Content Strategy for Law Firms

Do you work at a law firm and experience the daily dilemma of trying to keep a digital presence fresh, lively, relevant and useful across dozens of channels?

Content strategy can seem like something entirely different depending on which part of it you touch.

You too? Then why don’t you join my LinkedIn group!

Content Strategy for Law Firms is a networking group for the in-house law firm worker bees who conceive, plan, create, produce, govern, manage and analyze content across a variety of media.

The goal of the group is to learn about the mindset, tools and processes of content strategy so that we get better at our jobs – and maybe, eventually begin to build  cultures of content within our firms.

Why Content Strategy for Law Firms? Why now?

I have long wanted to start a networking group for law firm website folks, and had identified “content strategy” as the missing link among the in-house groups I’m active in.  And frankly, the missing link in many law firms.

In the meantime, my peers Kristin Vasilj and Tina Johns had also been discussing the lack of focused networking opportunities for legal industry people in roles like ours that cross communications, strategy, technology, marketing and business development. So we came together to form this group.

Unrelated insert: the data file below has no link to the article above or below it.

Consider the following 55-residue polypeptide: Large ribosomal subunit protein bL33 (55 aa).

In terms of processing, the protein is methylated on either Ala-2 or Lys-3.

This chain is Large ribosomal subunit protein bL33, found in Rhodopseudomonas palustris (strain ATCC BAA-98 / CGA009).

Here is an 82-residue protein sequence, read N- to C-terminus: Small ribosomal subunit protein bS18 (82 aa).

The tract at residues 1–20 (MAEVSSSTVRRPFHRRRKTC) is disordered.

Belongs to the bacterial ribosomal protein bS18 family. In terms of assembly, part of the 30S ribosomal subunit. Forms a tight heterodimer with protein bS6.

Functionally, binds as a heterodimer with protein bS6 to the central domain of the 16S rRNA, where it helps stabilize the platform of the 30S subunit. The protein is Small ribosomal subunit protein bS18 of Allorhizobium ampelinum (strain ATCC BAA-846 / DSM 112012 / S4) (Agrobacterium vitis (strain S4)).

Website creation and content maintenance – done properly – breaks down silos within an organization. From this process springs the idea of  content strategy which plans for the creation, publication, and governance of useful, usable content – and requires people with a diverse skillset across an organization. Content strategy requires both technical and editorial skills, along with a healthy dose of courage, influence, endurance, ambition and vision.

Content strategy isn’t a new idea. Rachel Lovinger wrote her influential piece on content strategy in 2007 – The Philosphy of Data. And Christina Halvorson – the Martha Stewart of the discipline – has written an excellent book on the topic.

Heck, even I held a content strategy role back in 2000, so the idea has been around for awhile. But look how much the web has changed since then. Many of us have gone from minding a single website of a few hundred pages, to overseeing multiple websites comprising thousands of pages. Add to that multiple social media channels including blogs, client intranets and extranets, the firm intranet and syndication channels, plus the complicating factor of globally distributed teams – and it’s no wonder we need content strategy now!

So let’s get together and talk about content. In the words of Christina Halvorson, it’s time to…

Stop pretending content is somebody else’s problem. Take up the torch for content strategy. Learn it. Practice it. Promote it. It’s time to make content matter.

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